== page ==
Brad Pistotnik Law
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Does Graduated Driver Licensing Save Lives?

Does Graduated Driver Licensing Save Lives?

Does graduated driver licensing save lives? What accident prevention steps can parents take to help protect their children as they learn how to safely operate a motor vehicle? The fact is that these licenses do reduce fatality risk, and parents can help prepare their children through education and modeling good driving habits.

From 1996 through 2011, all 50 states implemented graduated licensing programs. These programs are credited with helping to reduce the rates of fatal accidents involving 16 & 17 year old drivers by 8-14%.

Graduated drivers license programs that were most effective at reducing the rates of fatal motor vehicle accidents included a combination of several key elements. These include a minimum age of 16 before receiving a learner's permit and a mandatory waiting period of at least six months with a graduated permit before applying for a provisional license at age 17. Drivers should also have between 50-100 hours of supervised driving. Young drivers should also have restrictions on night driving and a limit on the number of passengers they are allowed to transport in their car.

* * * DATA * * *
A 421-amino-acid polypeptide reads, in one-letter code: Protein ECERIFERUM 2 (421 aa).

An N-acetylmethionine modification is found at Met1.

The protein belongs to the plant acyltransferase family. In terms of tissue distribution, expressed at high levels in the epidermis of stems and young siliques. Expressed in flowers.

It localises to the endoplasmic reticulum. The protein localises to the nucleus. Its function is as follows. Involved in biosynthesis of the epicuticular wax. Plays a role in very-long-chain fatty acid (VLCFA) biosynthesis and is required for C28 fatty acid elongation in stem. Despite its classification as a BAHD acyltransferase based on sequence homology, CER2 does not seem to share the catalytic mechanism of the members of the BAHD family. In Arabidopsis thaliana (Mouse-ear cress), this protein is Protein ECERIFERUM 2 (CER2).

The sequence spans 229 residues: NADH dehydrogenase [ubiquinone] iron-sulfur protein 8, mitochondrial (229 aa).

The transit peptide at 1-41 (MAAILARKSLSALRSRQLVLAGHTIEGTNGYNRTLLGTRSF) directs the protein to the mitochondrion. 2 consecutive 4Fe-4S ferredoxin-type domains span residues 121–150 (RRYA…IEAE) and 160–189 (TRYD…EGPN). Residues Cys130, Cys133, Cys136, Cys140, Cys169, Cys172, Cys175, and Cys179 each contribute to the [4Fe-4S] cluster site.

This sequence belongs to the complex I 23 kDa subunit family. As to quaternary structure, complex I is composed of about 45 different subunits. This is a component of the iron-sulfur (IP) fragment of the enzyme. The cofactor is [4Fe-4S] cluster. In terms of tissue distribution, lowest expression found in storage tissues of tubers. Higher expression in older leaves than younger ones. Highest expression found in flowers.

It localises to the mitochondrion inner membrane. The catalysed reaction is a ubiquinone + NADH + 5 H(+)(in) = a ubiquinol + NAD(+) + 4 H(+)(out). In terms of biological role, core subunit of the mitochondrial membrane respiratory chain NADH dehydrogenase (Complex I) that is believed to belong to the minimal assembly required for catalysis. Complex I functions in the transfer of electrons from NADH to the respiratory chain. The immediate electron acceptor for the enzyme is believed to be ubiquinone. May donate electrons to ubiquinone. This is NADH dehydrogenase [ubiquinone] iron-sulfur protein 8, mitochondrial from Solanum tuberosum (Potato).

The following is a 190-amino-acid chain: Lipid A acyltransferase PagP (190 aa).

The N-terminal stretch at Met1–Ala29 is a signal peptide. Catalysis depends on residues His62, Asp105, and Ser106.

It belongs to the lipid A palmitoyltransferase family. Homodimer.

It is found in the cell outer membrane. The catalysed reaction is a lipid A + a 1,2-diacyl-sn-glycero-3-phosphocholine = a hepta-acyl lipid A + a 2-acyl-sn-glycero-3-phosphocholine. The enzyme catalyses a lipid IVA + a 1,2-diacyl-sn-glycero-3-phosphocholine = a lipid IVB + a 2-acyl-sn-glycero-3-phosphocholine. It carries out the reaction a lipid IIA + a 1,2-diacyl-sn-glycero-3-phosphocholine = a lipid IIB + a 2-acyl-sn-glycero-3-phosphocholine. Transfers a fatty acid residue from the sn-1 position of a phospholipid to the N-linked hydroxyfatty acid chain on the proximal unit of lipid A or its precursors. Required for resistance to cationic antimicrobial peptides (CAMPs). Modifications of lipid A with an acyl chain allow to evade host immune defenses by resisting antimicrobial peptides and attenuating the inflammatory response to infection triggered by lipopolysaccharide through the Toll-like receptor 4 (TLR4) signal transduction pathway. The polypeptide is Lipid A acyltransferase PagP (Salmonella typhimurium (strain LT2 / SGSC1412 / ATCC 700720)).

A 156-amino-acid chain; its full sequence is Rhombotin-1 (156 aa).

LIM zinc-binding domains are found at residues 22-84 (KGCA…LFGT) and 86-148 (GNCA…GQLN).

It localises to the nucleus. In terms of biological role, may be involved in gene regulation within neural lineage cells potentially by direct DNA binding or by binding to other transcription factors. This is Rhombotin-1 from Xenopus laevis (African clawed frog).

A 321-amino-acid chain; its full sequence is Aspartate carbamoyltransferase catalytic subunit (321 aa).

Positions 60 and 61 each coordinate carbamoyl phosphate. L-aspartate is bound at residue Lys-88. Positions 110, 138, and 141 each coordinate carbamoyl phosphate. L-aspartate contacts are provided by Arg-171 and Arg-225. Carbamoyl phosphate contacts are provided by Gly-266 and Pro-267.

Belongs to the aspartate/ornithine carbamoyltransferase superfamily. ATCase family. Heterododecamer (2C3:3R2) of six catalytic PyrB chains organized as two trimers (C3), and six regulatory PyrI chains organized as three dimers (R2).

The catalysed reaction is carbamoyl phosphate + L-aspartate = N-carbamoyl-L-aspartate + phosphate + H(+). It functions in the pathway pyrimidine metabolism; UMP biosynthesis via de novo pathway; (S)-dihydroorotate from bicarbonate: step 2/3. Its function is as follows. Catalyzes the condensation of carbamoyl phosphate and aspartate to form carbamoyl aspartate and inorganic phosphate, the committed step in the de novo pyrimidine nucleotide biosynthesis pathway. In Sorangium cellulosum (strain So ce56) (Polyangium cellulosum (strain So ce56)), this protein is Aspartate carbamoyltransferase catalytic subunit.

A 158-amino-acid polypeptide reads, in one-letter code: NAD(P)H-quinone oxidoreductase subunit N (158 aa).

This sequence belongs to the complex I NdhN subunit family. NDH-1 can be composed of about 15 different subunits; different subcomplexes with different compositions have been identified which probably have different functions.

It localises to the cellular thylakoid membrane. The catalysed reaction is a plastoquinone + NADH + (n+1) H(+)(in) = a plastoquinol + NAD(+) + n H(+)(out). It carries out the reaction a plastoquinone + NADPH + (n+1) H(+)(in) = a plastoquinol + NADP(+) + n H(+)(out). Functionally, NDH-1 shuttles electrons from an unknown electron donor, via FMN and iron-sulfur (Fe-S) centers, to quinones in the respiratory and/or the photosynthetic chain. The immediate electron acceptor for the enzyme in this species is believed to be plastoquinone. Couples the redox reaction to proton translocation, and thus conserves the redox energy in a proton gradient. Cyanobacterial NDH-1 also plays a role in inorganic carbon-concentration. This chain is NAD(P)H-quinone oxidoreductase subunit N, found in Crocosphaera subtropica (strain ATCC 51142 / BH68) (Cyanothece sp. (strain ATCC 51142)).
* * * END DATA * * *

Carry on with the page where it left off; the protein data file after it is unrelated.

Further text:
Research conducted by the National Institute of Health showed that a combination of at least five of these requirements created dramatic reductions in the number of fatal accidents. Of particular note, restrictions on driving at night reduced fatal accident rates by 10% and reduced the rates of teen drivers involved in alcohol related crashes by 13%.

In addition to these restrictions, parents can help protect their children by stressing the importance of following other rules of the road. These include bans on texting which have reduced crash related ER visits by an average of 1,632 in states where texting while driving is banned. Wearing seat-belts is another rule, which the National Highway Traffic Safety Administration (NHTSA) estimates saves 15,000 lives per year.

Parents should also stress the importance of not driving while intoxicated. Data from the NHTSA shows that 17% of alcohol related motor vehicle fatalities in the US involve a driver under the age of 21. It is clear that too many teens still aren't getting the message that driving while drunk is a deadly decision.

It is also important to enroll young drivers in formal driver education courses. Only about half of the states require this as part of a graduated driver licensing program. These programs typically involve 30 hours or more of classroom instruction that covers everything from recognition of road signs to defensive driving tactics. Parents can enhance the effectiveness of these programs and reinforce the instruction by modeling these safe driving behaviors each time they get behind the wheel.

Call in the Bull when you have a car accident in Kansas, Nebraska, Missouri, Illinois, Oklahoma, and Texas. You can call us at 1-800-241-BRAD, or call us on our local line at 316-684-4400 to speak with an attorney. You can reach Brad Pistotnik on his cell at 316-706-5020. You can call Tony Atterbury on his cell at 316-617-9237. You can call from Western Kansas at 620-THE-BULL.